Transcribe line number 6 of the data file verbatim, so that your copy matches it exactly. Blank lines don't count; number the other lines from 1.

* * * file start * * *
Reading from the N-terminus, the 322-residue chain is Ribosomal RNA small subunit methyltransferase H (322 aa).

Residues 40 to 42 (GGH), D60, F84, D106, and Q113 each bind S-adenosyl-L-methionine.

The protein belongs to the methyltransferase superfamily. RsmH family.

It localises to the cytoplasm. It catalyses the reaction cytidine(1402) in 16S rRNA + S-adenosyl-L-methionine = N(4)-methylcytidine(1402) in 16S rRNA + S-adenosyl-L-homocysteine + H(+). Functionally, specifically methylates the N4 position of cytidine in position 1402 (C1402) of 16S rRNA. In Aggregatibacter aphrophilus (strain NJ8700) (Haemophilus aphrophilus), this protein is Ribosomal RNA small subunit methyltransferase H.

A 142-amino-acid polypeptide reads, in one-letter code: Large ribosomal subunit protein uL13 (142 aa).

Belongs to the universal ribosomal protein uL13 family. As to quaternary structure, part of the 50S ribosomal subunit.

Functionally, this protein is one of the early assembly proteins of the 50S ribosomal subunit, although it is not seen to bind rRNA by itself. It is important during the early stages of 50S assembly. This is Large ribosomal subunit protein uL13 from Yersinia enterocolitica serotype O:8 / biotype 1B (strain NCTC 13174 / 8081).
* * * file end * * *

Belongs to the universal ribosomal protein uL13 family. As to quaternary structure, part of the 50S ribosomal subunit.